I missed Jeff's comments, but PROPERLY designed I have few qualms about the structural integrity of spade rudders for coastal or even offshore sailing. But in recent years I've noticed an increase in reports of spade rudder failures from boats sailing off-shore. So due diligence is the key if you plan to go off-shore with one, to make sure it is a sound design.
The responsiveness of a well balanced spade rudder is a pleasure, especially for daysailing or racing, and docking under power (particularly in reverse). But on longer trips it can grow wearisome and can be more work for the crew or an autopilot/windvane. They do not generally want to steer straight of their own accord, necessitating a fair degree of attentiveness at the helm.
As an all round compromise, I prefer a skeg-hung rudder, with the prop in an aperture: For the protection it offers from collision with floating debris. For it's tracking ability. For it's resistance to snagging pot warps.
Pacifc Seacraft Crealock 31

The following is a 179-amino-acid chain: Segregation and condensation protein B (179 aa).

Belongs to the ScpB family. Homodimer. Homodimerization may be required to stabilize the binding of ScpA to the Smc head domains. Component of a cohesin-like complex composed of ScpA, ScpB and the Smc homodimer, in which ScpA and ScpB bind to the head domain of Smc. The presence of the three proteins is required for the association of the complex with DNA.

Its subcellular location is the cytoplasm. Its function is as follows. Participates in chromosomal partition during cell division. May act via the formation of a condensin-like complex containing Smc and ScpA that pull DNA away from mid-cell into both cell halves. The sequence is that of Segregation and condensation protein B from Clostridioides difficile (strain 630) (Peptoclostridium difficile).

Skeg hung rudders tend to track straight with very little helm input. On our boat, we can walk away from the helm without even tightening down the clutch and the boat will hold it's course long enough to mind a sheet or traveller, or duck below to grab gear. If we lightly tighten the helm clutch we can go forward to tend a sail. For longer periods, our autopilot (when the d*&@ thing works!) doesn't have to work very hard to keep the boat on course.
We pretty well sail through the Chesapeake crab pots without worry (we don't deliberately run them over, but don't get worried about doing so either). Having snagged pot warps on both spade rudders and bulb keels, it's not something I want to deal with when I have a boat load of kids aboard.
Sure there are downsides to the skeg-hung rudder. More wetted surface area (drag). They do not generally steer nimbly in reverse. They usually are not balanced like a spade rudder, so they do require more effort to turn (but with the mechanical advantage of a wheel it's less noticeable.) However, it is this lack of balance that makes them hold their course with little input, so it's a trade-off.
Also, it IS possible to design a balanced skeg-hung rudder, if that is an important priority in the design brief.